3:17am

Thu December 26, 2013
It's All Politics

Gun Control Lobby Takes Note Of Opposition's Success

Originally published on Thu December 26, 2013 10:13 pm

Supporters for gun rights gather outside the National Shooting Sports Foundation headquarters in Newtown, Conn., on March 28.
Jessica Hill AP

For gun control advocates hoping to see federal gun laws tighten after the shootings in Newtown, Conn., 2013 was a disheartening year. A narrow provision to expand background checks failed in the Senate.

For gun rights activists, the death of that legislation proved once more their single-issue intensity and decades-long grass-roots organizing were enough to prevail. Those are also valuable lessons for their opponents.

A 'Voice' For Lost Children

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3:17am

Wed December 25, 2013
Politics

How House Speaker Boehner Survived A Roller-Coaster Year

Originally published on Wed December 25, 2013 7:04 pm

House Speaker John Boehner, R-Ohio, after talking to reporters on Capitol Hill this month. House Republicans openly revolted against the speaker several times in 2013.
Win McNamee Getty Images

House Speaker John Boehner ends 2013 after quite a roller-coaster ride. The Ohio Republican's year was defined by a rocky relationship with the Tea Party wing of the GOP.

The year started for Boehner with an attempt to strip him of his speakership — and ended with some of the same people who had tried to oust him singing his praises.

In January, a vote that should have been routine turned suspenseful as a number of Tea Party-allied Republicans voted against Boehner or didn't vote at all.

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4:35pm

Tue December 24, 2013
It's All Politics

Amid Declining Popularity, The Tea Party Prepares To Fight

Originally published on Tue December 24, 2013 8:02 pm

Sen. Rand Paul (R-Ky.) greets supporters during a tea party rally in front of the U.S. Capitol in June. Paul was a rising star in the tea party movement this year, filibustering a CIA nomination in March.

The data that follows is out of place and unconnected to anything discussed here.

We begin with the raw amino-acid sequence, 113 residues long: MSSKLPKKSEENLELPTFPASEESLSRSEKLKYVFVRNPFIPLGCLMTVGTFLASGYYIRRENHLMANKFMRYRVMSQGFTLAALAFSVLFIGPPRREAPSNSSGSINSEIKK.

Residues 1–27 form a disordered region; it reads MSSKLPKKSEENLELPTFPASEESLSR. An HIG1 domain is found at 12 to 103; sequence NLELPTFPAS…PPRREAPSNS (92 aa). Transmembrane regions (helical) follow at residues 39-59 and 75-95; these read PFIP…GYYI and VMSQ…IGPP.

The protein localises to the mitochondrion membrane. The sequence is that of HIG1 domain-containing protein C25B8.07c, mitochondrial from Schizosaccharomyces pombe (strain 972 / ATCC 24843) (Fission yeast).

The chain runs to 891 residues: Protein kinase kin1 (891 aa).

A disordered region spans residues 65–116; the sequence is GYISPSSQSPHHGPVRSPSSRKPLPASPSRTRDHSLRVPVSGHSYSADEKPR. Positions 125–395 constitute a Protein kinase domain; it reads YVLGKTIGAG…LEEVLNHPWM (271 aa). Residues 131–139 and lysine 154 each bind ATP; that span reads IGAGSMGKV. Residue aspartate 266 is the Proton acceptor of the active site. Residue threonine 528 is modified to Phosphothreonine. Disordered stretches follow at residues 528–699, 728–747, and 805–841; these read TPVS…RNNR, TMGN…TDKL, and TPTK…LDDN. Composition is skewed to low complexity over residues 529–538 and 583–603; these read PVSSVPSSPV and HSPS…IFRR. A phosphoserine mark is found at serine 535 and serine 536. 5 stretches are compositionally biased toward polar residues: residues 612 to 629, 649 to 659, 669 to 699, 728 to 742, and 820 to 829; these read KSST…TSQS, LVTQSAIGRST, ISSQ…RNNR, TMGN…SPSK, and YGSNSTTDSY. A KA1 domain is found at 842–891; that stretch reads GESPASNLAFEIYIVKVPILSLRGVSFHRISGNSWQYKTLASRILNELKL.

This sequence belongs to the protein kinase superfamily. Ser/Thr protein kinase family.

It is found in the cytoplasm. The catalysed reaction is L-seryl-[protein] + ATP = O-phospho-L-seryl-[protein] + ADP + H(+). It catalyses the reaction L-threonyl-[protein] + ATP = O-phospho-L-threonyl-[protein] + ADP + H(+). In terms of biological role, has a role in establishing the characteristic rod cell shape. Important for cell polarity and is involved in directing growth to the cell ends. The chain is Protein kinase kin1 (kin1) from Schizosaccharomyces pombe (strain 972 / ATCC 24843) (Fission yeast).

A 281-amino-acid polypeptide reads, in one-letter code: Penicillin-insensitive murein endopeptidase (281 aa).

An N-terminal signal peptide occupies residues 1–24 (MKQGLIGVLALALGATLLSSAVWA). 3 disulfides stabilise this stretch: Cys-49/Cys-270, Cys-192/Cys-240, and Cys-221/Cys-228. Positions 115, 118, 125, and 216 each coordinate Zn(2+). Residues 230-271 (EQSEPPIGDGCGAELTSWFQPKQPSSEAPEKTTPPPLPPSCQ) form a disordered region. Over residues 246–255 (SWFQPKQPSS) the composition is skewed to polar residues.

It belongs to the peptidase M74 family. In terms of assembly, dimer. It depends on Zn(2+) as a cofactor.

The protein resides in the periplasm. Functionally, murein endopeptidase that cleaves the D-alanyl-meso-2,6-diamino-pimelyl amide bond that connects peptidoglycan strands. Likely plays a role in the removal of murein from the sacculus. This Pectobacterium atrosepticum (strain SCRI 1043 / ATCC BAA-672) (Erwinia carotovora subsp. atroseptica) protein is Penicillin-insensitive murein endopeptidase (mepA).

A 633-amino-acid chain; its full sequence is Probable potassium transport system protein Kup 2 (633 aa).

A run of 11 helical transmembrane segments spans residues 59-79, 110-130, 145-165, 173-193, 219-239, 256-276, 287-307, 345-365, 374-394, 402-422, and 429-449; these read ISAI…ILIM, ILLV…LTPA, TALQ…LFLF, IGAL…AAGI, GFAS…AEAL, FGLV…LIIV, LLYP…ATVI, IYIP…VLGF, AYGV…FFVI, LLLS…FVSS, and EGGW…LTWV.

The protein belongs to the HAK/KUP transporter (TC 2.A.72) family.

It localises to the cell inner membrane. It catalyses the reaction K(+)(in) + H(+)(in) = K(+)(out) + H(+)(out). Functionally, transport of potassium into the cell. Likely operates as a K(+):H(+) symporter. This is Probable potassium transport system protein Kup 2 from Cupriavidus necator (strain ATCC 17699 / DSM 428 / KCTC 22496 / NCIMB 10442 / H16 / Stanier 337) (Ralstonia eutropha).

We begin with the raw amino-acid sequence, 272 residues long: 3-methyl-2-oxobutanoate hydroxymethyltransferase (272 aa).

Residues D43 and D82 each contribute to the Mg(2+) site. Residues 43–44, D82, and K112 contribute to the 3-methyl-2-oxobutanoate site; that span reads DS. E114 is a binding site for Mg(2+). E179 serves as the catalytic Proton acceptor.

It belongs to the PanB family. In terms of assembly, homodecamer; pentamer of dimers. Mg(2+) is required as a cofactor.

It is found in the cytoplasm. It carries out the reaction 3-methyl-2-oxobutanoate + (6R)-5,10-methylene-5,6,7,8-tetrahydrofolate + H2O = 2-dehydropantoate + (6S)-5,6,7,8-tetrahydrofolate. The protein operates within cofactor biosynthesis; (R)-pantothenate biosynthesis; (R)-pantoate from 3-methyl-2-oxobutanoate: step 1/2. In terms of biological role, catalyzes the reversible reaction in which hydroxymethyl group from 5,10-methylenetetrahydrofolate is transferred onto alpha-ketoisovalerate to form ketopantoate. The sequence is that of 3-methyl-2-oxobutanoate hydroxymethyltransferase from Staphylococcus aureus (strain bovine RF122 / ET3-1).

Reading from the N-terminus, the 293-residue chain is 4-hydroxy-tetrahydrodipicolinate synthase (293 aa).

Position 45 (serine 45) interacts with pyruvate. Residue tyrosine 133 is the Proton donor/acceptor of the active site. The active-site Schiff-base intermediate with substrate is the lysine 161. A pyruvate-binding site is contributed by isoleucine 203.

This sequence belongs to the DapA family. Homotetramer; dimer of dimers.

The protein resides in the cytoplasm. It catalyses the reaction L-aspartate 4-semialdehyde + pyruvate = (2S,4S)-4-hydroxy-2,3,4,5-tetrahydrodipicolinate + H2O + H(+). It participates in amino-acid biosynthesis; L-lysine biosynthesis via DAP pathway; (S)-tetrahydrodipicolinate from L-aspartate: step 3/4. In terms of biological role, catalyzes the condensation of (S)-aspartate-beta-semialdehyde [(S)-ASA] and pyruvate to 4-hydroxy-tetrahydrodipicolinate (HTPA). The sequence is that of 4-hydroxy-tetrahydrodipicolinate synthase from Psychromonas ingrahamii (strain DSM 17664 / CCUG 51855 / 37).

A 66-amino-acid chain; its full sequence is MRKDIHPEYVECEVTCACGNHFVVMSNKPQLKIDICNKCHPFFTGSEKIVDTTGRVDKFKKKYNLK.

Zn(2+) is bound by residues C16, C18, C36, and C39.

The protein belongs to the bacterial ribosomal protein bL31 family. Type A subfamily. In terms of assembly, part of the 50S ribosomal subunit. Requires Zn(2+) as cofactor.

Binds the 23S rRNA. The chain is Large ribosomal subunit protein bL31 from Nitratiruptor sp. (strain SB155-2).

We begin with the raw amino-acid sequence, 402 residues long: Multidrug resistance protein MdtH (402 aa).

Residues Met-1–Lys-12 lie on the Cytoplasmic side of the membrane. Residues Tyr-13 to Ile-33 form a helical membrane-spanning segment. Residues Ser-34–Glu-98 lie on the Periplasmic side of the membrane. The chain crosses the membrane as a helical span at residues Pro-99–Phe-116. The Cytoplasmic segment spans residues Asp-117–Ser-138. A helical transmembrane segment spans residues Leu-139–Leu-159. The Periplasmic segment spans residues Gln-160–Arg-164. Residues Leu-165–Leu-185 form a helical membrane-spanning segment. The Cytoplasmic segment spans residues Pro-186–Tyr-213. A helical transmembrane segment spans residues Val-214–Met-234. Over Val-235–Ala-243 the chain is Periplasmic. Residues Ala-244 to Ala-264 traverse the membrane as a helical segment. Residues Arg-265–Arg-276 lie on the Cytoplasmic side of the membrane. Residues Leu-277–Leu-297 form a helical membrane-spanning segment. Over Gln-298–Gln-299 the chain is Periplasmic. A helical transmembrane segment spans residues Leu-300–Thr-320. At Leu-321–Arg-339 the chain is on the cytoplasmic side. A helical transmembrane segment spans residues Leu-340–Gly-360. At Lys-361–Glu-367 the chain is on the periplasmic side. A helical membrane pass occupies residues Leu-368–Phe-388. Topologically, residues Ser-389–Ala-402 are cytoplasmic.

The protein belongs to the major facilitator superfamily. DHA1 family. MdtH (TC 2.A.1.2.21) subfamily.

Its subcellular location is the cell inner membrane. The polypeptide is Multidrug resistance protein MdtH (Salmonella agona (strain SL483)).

Mark Wilson Getty Images

It's easy to forget that the tea party movement is still less than 5 years old. Its successes include the 2010 midterm elections, when it helped the GOP win back the U.S. House.

It was once again a noisy and resurgent player in American politics in 2013. But that doesn't mean it was a year of victories: The movement's campaign to repeal Obamacare failed, and public approval hit near-record lows after the tea party forced a partial government shutdown. Even tea party events aren't as large as they once were.

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4:12pm

Tue December 24, 2013
Politics

'Living Wage' Effort Eclipsed By Minimum-Pay Battles

Originally published on Tue December 24, 2013 5:08 pm

Wheelchair attendant Erick Conley (left) assists an elderly passenger at Seattle-Tacoma International Airport in SeaTac, Wash. The small city recently raised the minimum wage to $15 for many airport jobs.
Elaine Thompson AP

The close of 2013 has been marked by a vigorous national debate over income inequality, the plight of low-wage workers in America and the effect of boosting mandatory minimum wages.

The debate was magnified when Wal-Mart got unwanted attention for a store-based holiday food drive for its own needy workers, and when President Obama announced his support for legislation that would raise the national minimum hourly wage of $7.25 for the first time since 2007.